Victoria has seen 68 cm of snow since Feb. 1. Normally, the city sees about 6 cm of snow in the month of February. (Keri Coles/News Staff)

Victoria has seen 68 cm of snow since Feb. 1. Normally, the city sees about 6 cm of snow in the month of February. (Keri Coles/News Staff)

Victoria saw more snowfall this month compared to other major cities

Victoria normally sees about 6 cm of snow in February

From showing off its cherry blossoms to being blanketed in white, Victoria has seen more snow so far in February than other major Canadian cities.

Since Feb. 1, 68 cm of snow has fallen on Victoria. Typically, the city sees about 6 cm of snow in the month of February.

Following closely behind, Sudbury, Ont. has seen about 66 cm of snow so far, Ottawa has seen 55 cm and Montreal has had about 51 cm of snow this month.

Just across the Strait of Georgia, Vancouver saw about 31 cm of snow since Feb. 1, falling closely behing Happy Valley-Goose Bay, N.L. which saw 35 cm.

READ MORE: PHOTOS: Twice as much snow fell on Victoria 103 years ago today

On the East Coast, about 26 cm of snow fell on Halifax, 18 cm in Toronto and 17 cm in St. John’s, N.L.

Calgary had about 16 cm of snowfall so far this month and Yellowknife has seen significantly less with 3 cm of snowfall.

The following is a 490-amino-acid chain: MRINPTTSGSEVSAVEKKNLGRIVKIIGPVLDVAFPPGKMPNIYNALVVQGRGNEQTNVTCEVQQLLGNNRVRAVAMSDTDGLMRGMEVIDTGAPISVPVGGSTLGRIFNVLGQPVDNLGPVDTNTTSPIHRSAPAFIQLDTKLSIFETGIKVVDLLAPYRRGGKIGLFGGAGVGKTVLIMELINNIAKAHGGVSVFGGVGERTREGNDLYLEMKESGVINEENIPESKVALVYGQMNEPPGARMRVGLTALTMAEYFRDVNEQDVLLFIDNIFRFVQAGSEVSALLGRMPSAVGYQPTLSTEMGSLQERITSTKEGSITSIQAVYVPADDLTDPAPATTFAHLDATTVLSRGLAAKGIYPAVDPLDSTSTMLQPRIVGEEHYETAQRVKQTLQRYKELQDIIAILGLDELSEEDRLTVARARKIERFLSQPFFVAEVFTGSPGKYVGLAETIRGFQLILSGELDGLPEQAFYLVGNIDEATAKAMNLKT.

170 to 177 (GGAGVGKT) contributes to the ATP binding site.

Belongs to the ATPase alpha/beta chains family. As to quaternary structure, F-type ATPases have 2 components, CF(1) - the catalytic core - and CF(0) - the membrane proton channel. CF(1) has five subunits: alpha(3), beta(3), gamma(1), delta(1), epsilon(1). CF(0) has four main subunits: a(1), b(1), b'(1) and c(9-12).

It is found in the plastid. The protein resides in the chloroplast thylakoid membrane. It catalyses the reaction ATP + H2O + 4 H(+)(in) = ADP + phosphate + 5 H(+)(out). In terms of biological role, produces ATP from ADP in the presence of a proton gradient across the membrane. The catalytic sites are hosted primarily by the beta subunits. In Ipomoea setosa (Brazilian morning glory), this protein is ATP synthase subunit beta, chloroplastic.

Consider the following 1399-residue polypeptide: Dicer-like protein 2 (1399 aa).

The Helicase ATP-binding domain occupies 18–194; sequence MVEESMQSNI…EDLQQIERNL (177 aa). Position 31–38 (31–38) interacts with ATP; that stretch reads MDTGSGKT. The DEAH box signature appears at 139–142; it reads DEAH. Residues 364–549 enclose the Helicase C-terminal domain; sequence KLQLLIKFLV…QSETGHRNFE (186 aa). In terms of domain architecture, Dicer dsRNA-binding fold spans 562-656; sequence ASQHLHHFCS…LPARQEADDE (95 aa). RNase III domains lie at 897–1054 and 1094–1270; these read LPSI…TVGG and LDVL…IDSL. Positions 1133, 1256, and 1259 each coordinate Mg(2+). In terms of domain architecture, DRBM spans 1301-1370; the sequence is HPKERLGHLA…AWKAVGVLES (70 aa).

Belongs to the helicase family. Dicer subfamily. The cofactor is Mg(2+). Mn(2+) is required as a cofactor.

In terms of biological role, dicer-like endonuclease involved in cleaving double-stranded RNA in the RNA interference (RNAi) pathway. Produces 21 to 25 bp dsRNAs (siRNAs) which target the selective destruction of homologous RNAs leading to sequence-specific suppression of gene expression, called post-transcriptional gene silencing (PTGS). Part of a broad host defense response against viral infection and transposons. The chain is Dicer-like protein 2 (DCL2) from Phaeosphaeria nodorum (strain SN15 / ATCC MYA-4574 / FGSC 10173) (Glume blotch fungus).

Further up the Island, Nanaimo got almost 76 cm of snow so far this month. The city typically sees about 11 cm in February.

Carmen Hartt, a meteorologist with Environment Canada, said that there are spots in Canada that have received more snow than Victoria, but when it comes to larger cities, Victoria has seen a lot.

“There’s definitely places where there’s been more snow but I don’t think as far as major cities there have been,” Hartt said. “And then, of course, there’s all the no-man’s land where we just don’t know.”

Hartt said Environment Canada does not have reliable snowfall data for cities in Manitoba and Saskatchewan.

“There’s probably even places around Victoria that had a bit more … it’s just the variability of snow,” Hartt said.

The significant amount of snowfall is linked to temperature. Hartt said Victoria does have rain and storms in the month of February but lower temperatures have turned the rain into snow.

“The temperature is about six to seven degrees lower than normal this month,” Hartt said.

READ MORE: Drainage a concern due to melting snow in Sidney

The normal high for February is 9 C and this year it’s been about 3 C which can form snow.

Hartt said now that the snow is melting on the ground, localized flooding and pooling of water could be a concern.

“If we had this in rain we’d have a day of rain and then it would drain off,” Hartt said. “But it accumulated over three different snow events … we could see a lot of pooling.”

For drivers, Hartt noted that there is the danger of hydroplaning but also a danger of ice forming under pooled water.

“It’s a mix of rain and snow that’s on the roads so it could be slippery underneath the water too,” Hartt said.

But even with the snow melting, Victoria isn’t out of the clear yet.

Hartt said that while there aren’t any major systems on the horizon, the low, single-digit temperatures are supposed to last until the end of the month so there is a possibility of more snow.

“It’s like we didn’t get a winter and now we got our winter,” Hartt said.

shalu.mehta@goldstreamgazette.com


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